“This year we are implementing many steps to hopefully begin to reverse that trend by fully funding full-day kindergarten, offering incentives to encourage more teachers to work in rural areas and prioritizing efforts to improve reading for our youngest learners. With these initiatives, we are working toward ensuring that all children get access and opportunity to a great education.” 

Highlights from the 2019 assessment results

  • Continued Improvement on CMAS English language arts assessments: The percentage of students meeting or exceeding expectations (the top two levels) in CMAS English language arts has improved at every grade level since the first administration of the tests in 2015 – with increases ranging from 3.1 percentage points in third grade to 7.9 percentage points in fifth grade over the five-year span. This year, all grades but seventh improved over 2018’s results. Unfortunately, still more than half of the test takers in each grade did not meet or exceed expectations in English language arts. The highest percentage of students meeting or exceeding expectations were fifth-graders at 48.4 percent.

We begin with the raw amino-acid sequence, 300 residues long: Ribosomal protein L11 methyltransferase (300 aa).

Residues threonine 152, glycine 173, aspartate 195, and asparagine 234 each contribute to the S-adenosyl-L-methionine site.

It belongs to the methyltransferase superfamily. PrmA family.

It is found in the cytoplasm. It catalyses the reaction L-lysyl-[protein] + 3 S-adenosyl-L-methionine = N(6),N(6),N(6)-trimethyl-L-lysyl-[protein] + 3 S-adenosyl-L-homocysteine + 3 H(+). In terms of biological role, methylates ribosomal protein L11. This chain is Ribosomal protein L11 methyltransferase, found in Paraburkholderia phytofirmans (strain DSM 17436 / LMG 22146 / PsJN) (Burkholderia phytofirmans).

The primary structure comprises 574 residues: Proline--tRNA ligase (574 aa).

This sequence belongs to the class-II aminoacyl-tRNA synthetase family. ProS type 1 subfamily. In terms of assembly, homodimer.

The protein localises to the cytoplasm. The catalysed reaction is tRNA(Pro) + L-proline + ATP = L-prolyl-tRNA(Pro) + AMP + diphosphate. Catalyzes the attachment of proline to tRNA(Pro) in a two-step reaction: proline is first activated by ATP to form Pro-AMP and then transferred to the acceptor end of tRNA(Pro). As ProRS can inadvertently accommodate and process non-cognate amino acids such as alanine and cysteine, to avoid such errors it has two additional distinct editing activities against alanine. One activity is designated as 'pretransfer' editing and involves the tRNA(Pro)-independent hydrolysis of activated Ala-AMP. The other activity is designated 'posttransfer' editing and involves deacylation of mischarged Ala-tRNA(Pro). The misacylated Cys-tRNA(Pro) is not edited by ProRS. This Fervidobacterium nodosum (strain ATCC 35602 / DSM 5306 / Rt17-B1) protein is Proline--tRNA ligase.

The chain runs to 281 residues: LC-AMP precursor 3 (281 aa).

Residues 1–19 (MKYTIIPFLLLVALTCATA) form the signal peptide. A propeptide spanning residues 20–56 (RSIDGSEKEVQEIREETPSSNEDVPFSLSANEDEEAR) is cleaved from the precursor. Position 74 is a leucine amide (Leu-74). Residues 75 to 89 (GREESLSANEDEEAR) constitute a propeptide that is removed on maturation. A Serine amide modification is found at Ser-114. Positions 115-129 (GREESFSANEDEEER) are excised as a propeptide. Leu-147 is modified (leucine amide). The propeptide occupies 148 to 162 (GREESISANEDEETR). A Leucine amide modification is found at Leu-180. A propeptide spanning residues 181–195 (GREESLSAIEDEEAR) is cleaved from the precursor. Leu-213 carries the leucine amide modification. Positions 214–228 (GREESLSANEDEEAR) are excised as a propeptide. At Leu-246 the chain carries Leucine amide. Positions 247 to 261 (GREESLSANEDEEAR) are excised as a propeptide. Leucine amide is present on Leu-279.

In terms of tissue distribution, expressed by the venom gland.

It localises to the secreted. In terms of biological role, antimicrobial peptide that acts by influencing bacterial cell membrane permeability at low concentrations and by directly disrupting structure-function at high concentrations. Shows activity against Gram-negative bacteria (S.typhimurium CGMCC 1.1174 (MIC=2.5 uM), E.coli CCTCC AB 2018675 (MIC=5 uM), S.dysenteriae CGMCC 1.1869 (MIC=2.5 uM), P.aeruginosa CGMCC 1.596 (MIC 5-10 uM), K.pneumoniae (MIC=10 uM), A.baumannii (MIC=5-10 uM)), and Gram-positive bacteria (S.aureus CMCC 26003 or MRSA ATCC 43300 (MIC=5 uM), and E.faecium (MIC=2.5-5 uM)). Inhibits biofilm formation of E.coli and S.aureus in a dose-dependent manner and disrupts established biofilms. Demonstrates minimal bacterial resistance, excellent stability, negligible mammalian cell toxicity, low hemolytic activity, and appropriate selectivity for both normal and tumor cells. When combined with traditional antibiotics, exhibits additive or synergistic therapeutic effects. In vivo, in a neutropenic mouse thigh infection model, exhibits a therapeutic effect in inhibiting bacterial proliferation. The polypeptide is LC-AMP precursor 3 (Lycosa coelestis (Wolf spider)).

• Third-grade math improves: Third-graders showed nearly a 2 percentage point improvement from 2018 of students who met or exceeded expectations on the CMAS math assessment -- 41% in 2019 compared with 39.1% in 2018. However, more than half of the test takers in each grade did not meet or exceed expectations. And there has been a slight annual decline in proficiency on the sixth grade tests since 2015 from 31.7% meeting or exceeding in 2015 to 29.5% in 2019. Results for 2019 seventh and eighth grade math tests should not be compared with previous years because the testing populations have changed. Increases in performance in the seventh and eighth grade are due, in part, to higher-achieving middle school students taking grade-level tests who in the past would have taken one of the advanced math tests that are no longer offered. 
  • Slight improvements in fifth- and eighth-grade science: Both fifth- and eighth-graders improved slightly over 2018’s science scores with 35.9% of fifth-graders meeting or exceeding expectations (.4 point increase) and 31.5% of eighth-graders meeting or exceeding expectations (.3 point increase). Compared with 2015, scores improved slightly in both lower grades with fifth-graders improving 1.1 percentage points over the five-year span and eighth-graders improving by 2.4 percentage points. Approximately 21% of 11th-graders met or exceeded expectations; however, the low participation rate of 61% of 11th grade students makes interpretation of high school science results difficult.